Thunderbolt 3-enabled computers continue to gain compatibility with various exotic and special-purpose devices. ATTO this week released its ThunderLink 3128 SATA/SAS Thunderbolt 3 adapter, which can allow a Thunderbolt 3 host to connect to up to eight SAS 12 Gbps/SATA 6 Gbps drives. The device is aimed primarily at enterprise users who have equally high-grade storage devices, such as SAS HDDs/SSDs or even tape drives, used for archival purposes.

ATTO’s ThunderLink 3128 (TLSH-3128-D00) features two Thunderbolt 3 ports (for daisy chaining) as well as two SF-8644 miniSAS external headers, which in total can connect up to eight SAS/SATA storage devices using SAS SF-8644 fanout cables (and appropriate adapters for SATA drives). When expanders and port multipliers are used, the adapter can plug up to 3,500 HDDs/SSDs or even LTO-8 tape drives to a single computer, thought this is obviously an extreme use case. As for power, the ThunderLink 3128 requires an external power brick.

The manufacturer claims that the Thunderbolt 3 to SAS adapter has been certified for both Apple MacOS- and Microsoft Windows-based PCs as well as for various “popular media and entertainment applications.” For example, LTO-8 tape drives allow to store 12 - 30 TB of data (uncompressed - compressed) on a single cartridge with up to 900 MB/s sequential read/write speed. Such a cartridge costs ~$165, which is significantly cheaper than high-capacity HDDs or SSDs. Those who need to archive large amounts of data generated on their iMac Pro/MacBook Pro or other workstations can take advantage of the ThunderLink 3128 and tape drives. Alternatively, they can use enterprise-class SSDs or HDDs.

ATTO’s ThunderLink 3128 adapter is now available directly from the company for $895. Since we are dealing with an accessory for enterprise-class storage devices, the price does not look excessive.

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Source: ATTO

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  • dgingeri - Friday, May 11, 2018 - link

    Not that new of an idea. I had to use their Thunderbolt to 8Gb Fibre Channel adapters in setting up a test system for 16 Mac Minis to a FC backup storage appliance about 4 years ago. Reply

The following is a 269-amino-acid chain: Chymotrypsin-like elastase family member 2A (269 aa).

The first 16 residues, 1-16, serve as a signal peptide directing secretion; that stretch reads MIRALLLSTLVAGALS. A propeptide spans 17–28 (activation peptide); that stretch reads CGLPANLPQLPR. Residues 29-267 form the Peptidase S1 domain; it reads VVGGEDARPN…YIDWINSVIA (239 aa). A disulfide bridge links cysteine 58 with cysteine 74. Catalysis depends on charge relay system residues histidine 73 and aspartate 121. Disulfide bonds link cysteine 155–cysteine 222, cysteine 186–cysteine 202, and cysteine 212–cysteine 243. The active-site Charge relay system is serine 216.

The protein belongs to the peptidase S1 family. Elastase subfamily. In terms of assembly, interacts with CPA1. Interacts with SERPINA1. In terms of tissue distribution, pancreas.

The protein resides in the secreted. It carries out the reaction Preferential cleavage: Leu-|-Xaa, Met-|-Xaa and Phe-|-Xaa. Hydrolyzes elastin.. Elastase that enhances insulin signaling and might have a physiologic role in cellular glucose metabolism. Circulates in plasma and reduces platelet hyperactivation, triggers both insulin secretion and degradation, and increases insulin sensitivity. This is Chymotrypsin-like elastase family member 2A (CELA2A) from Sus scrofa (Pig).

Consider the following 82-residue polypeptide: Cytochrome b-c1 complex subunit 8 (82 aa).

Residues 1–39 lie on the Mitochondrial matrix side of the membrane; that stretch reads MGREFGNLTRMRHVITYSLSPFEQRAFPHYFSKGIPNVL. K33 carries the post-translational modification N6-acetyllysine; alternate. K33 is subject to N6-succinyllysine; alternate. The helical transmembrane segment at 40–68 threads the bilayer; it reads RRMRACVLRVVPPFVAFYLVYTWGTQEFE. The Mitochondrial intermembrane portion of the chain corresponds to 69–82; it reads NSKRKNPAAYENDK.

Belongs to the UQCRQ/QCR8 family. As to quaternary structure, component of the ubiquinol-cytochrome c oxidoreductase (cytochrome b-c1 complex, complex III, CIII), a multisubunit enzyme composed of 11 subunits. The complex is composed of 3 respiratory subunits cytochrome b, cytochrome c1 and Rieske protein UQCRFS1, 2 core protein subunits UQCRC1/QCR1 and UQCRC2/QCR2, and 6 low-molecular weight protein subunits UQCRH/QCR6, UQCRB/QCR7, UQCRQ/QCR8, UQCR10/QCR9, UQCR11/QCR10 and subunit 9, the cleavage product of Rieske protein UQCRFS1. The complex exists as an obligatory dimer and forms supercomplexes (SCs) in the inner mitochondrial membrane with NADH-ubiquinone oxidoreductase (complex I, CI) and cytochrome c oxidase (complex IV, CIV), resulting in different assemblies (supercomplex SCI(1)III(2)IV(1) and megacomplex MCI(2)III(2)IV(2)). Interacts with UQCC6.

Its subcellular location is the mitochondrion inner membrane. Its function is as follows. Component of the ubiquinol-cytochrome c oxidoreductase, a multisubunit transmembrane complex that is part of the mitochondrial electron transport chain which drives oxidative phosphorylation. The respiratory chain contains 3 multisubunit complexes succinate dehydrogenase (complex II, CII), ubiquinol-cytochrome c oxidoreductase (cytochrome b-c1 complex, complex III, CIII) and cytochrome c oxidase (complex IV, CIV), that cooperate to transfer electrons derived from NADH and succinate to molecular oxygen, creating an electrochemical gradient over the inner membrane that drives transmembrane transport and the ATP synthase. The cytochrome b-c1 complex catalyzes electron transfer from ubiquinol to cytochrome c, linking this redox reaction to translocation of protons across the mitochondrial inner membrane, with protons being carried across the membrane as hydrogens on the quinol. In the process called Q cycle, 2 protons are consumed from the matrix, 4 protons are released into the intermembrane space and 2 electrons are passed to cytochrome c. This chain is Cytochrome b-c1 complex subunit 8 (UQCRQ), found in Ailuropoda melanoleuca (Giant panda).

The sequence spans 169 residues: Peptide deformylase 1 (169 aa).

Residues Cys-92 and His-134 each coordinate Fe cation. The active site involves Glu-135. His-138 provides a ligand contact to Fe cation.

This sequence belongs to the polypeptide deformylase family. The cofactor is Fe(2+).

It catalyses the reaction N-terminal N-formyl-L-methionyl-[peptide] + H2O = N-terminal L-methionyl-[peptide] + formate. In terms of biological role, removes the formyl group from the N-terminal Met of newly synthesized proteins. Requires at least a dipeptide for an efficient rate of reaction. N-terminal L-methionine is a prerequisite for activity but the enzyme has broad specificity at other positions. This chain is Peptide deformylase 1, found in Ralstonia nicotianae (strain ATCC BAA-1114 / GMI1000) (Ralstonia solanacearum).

• rahvin - Friday, May 11, 2018 - link

    SF-8644 are not limited to 4 drives in an SAS system. True, the 8644 contains lanes for 4 drives but under SAS standards if your controller supports it you can multiplex up to a 128 drives on SAS so with a proper backplane you should be able to multiplex a large number of drives over that SF-8644, I'm curious if this would support that or if the thunderbolt connection puts a hard limit on the numbers of Drives.

    For those curious about this SAS capability I'll share my own setup. My home server uses a LSI 9561-4i card (4 port SAS raid card that uses the SF-8644 connection for the cabeling). I run a dual ended 8644 cable to my 24 drive backplane attached to a supermicro SC846BE16-R920B [https://www.supermicro.com/products/chassis/4U/846...]). Because SAS supports up to 128 drives per controller I'm able use a 4 port 12gbps Raid card to control a 24 drive array.

    But I'm willing to bet the Thunderbolt connection just means their using the SF-8644 plug for it's 1 to 4 octopus cable to connect to 4 separate drives. It would be cool through if included a raid controller and actually allowed you to fully utilize the SAS connection.
    Reply
  • rahvin - Friday, May 11, 2018 - link

    Mistyped, 9361-4i [https://www.broadcom.com/products/storage/raid-con...], boo to LSI being purchased by Avago who then sold out to evil Broadcom. Reply
  • dgingeri - Friday, May 11, 2018 - link

    Actually, evil Broadcom was bought out by even more evil Avago, who then changed their name to seem like the slightly less evil Broadcom. Reply
  • SSNSeawolf - Friday, May 11, 2018 - link

    I think Thunderbolt multiplexes everything, where it sends it to the host to get de-multiplexed. What's on the data wire (in this case, SAS) shouldn't matter to it, as I don't think Thunderbolt even has an understanding of what a drive is. Imagine if every Thunderbolt controller had to support every arbitrary protocol passing through it, Asprin would be in short supply. Reply
  • repoman27 - Saturday, May 12, 2018 - link

    Thunderbolt just transports PCIe and DisplayPort packets over a fast serial link. So this would behave no differently than the same controller on a PCIe 3.0 x4 add-in card, with a little added latency since everything has to traverse several PCIe switches along the way. I suppose ATTO’s implementation and drivers might also impact which features are supported. But Thunderbolt connected devices look like any other PCIe devices to the host. Reply
  • jab701 - Saturday, May 12, 2018 - link

    $895?

    A broadcom (LSI) SAS HBA (non-raid) card is cheaper than that and goes inside your PC...

    For $512 you can get one of these (https://www.pc-pitstop.com/sas_hba/9400-16I.asp) which supports 16 drives without an expander and NVMe too
    Reply
  • repoman27 - Saturday, May 12, 2018 - link

    Right, this is essentially the same HBA but in an external Thunderbolt 3 enclosure, for which you’re paying a premium. This is for when you need to add a couple SF-8644 miniSAS ports to your laptop or Mac that has Thunderbolt 3 but no internal PCIe slots that you can pop a regular add-in card into. Reply

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